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Which organism has most chromosomes?
Question Date: 2015-06-18
Answer 1:

Chromosomes are packages of DNA and may contain more or less DNA depending on species. Humans have 23 matched pairs of chromosomes, one set from each parent, making 46 total. Other organisms have more than two copies of each - they have more chromosomes but don’t necessarily have more genes, just more copies of each gene.

So which organism has the most? Among mammals, that prize goes to the red viscacha rat ( viscacha rat ) with 102 chromosomes, with an average of four copies of each DNA packet. The Agrodiaetus Shahrami butterfly ( click here ) has 268 chromosomes, the most of any multicellular animal.

Not all organisms arrange their DNA is such tidy groups as chromosomes. Some single-celled protozoa, like Oxytricha trifallax , have both a micronucleus (with a complete set of DNA in chromosomes, like ours) and a macronucleus that contains many more copies and snippets of genes. The DNA in the macronucleus is organized into smaller packets called nanochromosomes. There can be greater than 15,000 nanochromosomes in Oxytricha trifallax’s macronucleus, each one containing an average of one gene! For more info, check out: chromosomes in creatures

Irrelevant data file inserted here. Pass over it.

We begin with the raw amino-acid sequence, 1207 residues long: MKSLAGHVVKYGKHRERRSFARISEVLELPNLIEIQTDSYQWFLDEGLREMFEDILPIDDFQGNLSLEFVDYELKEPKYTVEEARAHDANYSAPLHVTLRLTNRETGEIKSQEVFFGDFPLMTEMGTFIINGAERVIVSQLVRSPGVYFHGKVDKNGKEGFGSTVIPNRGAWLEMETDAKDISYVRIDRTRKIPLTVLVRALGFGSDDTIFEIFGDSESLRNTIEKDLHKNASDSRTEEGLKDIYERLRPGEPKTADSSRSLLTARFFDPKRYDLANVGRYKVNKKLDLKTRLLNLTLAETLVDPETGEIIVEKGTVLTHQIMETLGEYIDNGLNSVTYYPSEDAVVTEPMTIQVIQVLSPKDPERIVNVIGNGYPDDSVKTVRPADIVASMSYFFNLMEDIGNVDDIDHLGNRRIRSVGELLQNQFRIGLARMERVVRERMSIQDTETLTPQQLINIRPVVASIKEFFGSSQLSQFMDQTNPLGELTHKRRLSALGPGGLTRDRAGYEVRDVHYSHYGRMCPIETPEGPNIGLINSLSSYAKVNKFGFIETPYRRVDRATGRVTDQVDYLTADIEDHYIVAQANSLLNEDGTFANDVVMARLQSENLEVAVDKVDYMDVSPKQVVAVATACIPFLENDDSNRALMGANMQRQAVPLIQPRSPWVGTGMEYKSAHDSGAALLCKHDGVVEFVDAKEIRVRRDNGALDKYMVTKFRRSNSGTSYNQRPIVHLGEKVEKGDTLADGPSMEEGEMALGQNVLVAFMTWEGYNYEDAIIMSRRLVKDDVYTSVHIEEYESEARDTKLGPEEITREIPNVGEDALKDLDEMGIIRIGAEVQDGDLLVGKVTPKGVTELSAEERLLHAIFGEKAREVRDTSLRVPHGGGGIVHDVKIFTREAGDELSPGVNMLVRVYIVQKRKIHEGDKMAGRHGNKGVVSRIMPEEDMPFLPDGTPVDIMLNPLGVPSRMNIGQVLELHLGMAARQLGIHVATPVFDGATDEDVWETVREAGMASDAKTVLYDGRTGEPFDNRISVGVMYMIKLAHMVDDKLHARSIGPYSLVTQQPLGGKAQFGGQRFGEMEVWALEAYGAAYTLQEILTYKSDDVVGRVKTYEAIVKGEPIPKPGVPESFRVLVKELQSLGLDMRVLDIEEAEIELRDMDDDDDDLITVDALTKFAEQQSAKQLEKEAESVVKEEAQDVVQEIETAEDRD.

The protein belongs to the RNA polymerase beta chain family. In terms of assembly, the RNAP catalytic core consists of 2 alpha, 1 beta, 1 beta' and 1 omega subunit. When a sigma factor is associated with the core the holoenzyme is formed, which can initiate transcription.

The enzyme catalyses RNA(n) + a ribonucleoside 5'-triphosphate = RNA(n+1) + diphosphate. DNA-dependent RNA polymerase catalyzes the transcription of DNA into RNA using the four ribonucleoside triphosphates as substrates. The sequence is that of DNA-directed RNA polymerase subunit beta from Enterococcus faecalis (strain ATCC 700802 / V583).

Answer 2:

The adder’s tongue fern is generally believed to have the largest number of chromosomes with 1262 compared to human’s 46. However, the number of chromosomes is not a good indicator of complexity. A lot of DNA in bigger genomes, like the ferns, is “junk DNA” and doesn’t actually code for anything useful. Humans on the other hand are more careful with no accumulating junk DNA and therefore have a smaller, more information-dense genome. In fact, the reason that ferns can have so many chromosomes is that they are ancient enough to have accumulated so many chromosomes.

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